Coal Black Horse
By Robert Olmstead
Description via Goodreads
His belly swooped low and dashed at his pelvis where it fluttered. This night was war. The falling rain was war. The clipped moon was war. The earth where they stood and the sky they stood under was war (103)
Despite the title, the story is not about a coal, black horse. It’s about a journey, a mini epic if you will. The journey of Robey Childs, a youth of fourteen, sent on an almost impossible mission to seek out his father on the battlefields during the peak of the Civil War. A coal, black horse leads him through the battle-torn North and South, but again it’s not about the horse, it’s about Robey figuring out the equation of war and how it will shape him into a man.
A lot happens in this mini epic…mostly horrific things and death. It’s through these close encounters with death that Robey is able to internalize lessons of survival.
Lessons learned in a time of war…
…do not despair.
…trust no one.
…bad things will happen and you will do bad things.
…be unknown and unseen.
…the dead will kill you.
…you will gain immunity to the smell of death.
…everyone believes in the same mistake.
…people should be born twice.
…belief in God is finished.
…war is the nature of man.
…let the past go.
…you will become one of many failed humans.
I’m sure there were more lessons throughout the book, but these were the ones I remembered. Some are potentially universal…or at least relevant in the war and conflict of today and possibly of the future.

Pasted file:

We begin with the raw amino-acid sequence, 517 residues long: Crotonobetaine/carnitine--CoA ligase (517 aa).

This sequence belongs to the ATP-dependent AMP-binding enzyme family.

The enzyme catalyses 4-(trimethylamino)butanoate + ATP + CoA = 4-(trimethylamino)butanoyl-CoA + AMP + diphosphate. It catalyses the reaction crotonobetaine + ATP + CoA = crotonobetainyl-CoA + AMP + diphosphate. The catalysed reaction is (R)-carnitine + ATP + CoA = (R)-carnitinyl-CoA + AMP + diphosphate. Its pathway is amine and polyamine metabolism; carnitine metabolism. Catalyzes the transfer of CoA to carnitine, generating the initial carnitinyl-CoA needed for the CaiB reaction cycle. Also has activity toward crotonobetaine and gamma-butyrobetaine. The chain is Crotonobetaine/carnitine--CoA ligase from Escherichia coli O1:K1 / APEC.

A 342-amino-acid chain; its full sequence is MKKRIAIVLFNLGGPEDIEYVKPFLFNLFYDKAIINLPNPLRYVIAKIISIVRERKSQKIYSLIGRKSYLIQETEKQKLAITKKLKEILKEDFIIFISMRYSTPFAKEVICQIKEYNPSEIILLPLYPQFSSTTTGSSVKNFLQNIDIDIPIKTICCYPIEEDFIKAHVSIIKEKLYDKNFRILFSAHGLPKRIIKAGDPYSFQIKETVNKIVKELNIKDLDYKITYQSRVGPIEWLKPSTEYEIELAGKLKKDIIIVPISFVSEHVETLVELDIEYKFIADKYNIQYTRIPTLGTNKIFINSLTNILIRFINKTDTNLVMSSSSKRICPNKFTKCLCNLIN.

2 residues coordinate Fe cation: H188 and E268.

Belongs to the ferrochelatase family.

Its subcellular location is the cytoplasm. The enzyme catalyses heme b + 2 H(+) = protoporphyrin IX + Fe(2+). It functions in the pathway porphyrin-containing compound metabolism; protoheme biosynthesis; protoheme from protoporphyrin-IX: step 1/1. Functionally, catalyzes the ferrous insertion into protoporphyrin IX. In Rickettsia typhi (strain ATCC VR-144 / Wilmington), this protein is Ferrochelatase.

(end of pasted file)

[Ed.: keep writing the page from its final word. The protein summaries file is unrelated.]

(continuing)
Strewn over the few hundred acres was everything a man carried inside and out. There were enough limbs and organs, heads and hands, ribs and feet to stitch together body after body and were only in need of thread and needle and a celestial seamstress (116)
The language in this book is beautiful, there is powerful, vivid imagery and the subject matter is grisly, bleak and dark. If you don't like that combination, then this book might not be for you...I thought it was interesting that although the story is set in the Civil War, the issue of slavery is lightly brushed upon…not a complaint just an observation. My least favorite part of the book was Rachel. Not because she was a poorly developed character, but simply because I didn’t like her. If I were Robey I couldn’t justify her company. She was a hazard. My favorite part was the end, even though the last few chapters made me sad. Robey did what he had to do. Forever changed by war and no longer a boy, the son becomes the father.
Coal Black Horse